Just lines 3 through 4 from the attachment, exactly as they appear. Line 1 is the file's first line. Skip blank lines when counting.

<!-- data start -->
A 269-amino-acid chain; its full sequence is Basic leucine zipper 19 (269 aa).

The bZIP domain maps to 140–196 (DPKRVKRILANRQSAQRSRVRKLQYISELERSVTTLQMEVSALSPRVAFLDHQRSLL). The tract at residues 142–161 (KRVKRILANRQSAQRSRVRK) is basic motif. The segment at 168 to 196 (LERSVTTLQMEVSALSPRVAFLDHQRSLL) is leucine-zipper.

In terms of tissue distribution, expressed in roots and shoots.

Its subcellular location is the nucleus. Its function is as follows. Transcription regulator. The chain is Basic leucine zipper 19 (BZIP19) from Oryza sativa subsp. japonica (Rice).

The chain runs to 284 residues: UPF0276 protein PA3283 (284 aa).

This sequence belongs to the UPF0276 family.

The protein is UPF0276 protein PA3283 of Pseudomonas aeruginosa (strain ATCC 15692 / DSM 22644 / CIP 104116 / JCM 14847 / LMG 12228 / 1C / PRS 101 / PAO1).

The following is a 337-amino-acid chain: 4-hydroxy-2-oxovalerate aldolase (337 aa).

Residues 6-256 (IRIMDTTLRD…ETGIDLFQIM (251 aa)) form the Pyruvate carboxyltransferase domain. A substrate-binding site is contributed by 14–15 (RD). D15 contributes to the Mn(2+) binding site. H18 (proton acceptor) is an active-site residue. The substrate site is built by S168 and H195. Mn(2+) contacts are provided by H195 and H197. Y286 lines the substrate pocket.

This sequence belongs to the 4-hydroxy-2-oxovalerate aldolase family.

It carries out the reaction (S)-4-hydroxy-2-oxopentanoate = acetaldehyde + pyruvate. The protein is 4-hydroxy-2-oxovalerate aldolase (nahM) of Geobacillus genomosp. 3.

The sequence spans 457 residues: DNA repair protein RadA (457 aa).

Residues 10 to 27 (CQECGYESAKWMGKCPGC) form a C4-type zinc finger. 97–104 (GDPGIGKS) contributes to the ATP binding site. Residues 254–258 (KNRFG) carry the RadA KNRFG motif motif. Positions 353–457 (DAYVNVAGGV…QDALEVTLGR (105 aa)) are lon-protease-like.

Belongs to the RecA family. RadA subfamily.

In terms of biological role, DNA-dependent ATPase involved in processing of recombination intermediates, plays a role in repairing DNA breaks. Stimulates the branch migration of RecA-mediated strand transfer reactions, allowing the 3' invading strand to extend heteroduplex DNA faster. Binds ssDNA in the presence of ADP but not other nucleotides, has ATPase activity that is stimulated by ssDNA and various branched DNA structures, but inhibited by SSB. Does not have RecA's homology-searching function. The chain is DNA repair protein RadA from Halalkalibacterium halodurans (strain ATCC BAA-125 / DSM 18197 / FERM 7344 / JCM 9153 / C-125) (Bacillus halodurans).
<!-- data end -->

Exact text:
In terms of tissue distribution, expressed in roots and shoots.

Its subcellular location is the nucleus. Its function is as follows. Transcription regulator. The chain is Basic leucine zipper 19 (BZIP19) from Oryza sativa subsp. japonica (Rice).